Quds Force, not Hezbollah, behind attempted killing in Colombia – report

Iran’s Quds Force is believed to have planned the attempted assassination of an Israeli former agent

By World Israel News staff

A thwarted attempt to assassinate an Israeli citizen in Colombia appears to have been carried out by Iran’s Quds Force, not Hezbollah as originally reported.

Authorities in Colombia were notified by the Mossad and other agencies that a former Israeli intelligence agent was a target for assassination, in an apparent revenge attack for the assassination of Iranian nuclear scientist Mohsen Fakhrizadeh last November. The agent was later smuggled to Tel Aviv in a covert operation.

Defense Minister Diego Molano told Colombian daily El Tempo that two Hezbollah agents had been captured and deported. In an interview published Sunday, he added that Hezbollah has already carried out “criminal activities” in Colombia in the past, adding that “there are concerns about the presence of Hezbollah in Venezuela and its relationship with terrorist groups and their financing.”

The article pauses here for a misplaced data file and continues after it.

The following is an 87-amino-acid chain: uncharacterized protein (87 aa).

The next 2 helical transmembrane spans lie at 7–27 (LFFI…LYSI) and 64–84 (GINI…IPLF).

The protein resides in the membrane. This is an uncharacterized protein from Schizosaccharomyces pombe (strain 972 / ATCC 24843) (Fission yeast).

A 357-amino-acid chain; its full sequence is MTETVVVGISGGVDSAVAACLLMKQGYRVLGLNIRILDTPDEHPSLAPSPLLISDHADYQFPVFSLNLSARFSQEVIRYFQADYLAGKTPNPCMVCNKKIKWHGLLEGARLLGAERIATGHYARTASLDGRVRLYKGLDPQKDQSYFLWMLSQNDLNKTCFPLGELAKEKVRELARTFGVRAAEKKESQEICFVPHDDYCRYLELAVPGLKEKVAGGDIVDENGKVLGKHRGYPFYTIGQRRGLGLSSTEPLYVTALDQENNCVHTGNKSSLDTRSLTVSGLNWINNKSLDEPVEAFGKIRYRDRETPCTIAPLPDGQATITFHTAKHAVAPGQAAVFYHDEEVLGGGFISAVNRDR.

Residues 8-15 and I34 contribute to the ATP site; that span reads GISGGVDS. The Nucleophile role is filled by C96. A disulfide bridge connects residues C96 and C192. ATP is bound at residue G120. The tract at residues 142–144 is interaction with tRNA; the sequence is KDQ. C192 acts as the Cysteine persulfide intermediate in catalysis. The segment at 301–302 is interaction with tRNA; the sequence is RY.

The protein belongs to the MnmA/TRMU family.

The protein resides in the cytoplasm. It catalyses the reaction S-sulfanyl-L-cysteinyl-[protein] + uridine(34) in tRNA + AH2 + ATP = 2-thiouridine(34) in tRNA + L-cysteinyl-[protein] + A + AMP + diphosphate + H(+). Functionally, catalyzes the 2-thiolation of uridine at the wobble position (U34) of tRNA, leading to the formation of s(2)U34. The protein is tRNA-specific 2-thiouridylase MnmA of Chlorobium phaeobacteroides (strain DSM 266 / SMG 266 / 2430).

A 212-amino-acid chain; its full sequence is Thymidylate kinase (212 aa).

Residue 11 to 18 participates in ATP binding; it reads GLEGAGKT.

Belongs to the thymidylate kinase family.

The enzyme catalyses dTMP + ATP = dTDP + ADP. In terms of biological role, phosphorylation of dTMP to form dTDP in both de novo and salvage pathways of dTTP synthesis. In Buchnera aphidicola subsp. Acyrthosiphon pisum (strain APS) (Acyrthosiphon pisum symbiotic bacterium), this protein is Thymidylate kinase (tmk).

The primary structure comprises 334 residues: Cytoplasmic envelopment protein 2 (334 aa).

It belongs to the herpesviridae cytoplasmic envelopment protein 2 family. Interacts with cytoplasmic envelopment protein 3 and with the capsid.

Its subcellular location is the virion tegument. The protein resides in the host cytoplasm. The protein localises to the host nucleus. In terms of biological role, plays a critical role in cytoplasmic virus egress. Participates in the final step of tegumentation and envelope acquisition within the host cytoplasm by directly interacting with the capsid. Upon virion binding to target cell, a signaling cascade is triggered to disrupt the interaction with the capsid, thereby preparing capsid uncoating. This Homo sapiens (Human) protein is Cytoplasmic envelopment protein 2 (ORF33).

However, Israel Hayom reported Wednesday that the attack was more likely planned by Iranian Quds Force operatives. According to sources familiar with the case, the plans were consistent with known cooperation between local criminal gangs and international terrorist organizations, headed up by the Iranian Revolutionary Guards Corp’s Quds Force.

The report noted that the attempted killing of the Israeli agent is the latest in a string of recent attempted assassinations of Israelis abroad.

Earlier this month, Colombian President Ivan Duque visited Jerusalem to open an entrepreneurship and innovation agency with the aim of encouraging bilateral trade between the two states.

Greeting him, Israel’s President Isaac Herzog noted: “like Israel, I know that Colombia is concerned about Iran and Hezbollah’s terror cells being established on your border with Venezuela. From many years of experience, it is clear that these forces must be stopped swiftly—if not a minute sooner.”


Tobias Siegal contributed to this report.